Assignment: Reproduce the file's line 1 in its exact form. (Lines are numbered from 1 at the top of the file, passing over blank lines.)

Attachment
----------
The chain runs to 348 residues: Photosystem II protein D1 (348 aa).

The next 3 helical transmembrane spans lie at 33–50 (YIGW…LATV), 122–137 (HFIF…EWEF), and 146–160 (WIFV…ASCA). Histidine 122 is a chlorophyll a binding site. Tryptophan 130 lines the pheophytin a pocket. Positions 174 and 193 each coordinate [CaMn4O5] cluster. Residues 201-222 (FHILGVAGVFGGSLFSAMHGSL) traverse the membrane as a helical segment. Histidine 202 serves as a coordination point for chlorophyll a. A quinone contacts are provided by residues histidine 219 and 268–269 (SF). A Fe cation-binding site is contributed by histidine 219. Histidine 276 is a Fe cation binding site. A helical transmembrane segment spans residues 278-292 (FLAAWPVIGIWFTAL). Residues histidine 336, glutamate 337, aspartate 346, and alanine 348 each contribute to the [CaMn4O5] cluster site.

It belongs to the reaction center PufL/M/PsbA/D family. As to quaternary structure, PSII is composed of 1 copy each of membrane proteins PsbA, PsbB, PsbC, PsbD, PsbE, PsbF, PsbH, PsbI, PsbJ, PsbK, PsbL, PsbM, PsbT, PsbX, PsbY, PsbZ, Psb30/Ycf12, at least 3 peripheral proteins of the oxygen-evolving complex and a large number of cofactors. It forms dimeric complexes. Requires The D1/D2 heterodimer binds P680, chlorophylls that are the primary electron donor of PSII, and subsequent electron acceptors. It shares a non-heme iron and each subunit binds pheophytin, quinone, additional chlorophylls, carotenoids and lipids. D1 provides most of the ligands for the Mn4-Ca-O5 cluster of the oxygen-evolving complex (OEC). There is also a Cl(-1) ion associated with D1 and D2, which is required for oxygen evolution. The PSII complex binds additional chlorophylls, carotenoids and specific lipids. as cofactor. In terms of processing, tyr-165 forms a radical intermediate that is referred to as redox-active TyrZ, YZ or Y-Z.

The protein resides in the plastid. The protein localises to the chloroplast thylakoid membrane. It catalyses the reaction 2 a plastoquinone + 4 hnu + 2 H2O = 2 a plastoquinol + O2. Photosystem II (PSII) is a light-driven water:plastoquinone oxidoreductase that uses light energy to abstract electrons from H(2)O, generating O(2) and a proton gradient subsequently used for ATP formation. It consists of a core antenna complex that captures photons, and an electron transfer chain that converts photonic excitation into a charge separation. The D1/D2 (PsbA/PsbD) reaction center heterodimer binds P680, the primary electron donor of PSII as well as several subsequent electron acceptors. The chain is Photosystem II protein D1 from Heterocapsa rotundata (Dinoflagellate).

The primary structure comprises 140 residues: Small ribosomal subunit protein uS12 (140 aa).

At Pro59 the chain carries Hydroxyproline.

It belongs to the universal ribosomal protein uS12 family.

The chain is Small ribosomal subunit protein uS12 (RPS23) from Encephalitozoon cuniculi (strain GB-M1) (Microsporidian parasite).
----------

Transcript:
The chain runs to 348 residues: Photosystem II protein D1 (348 aa).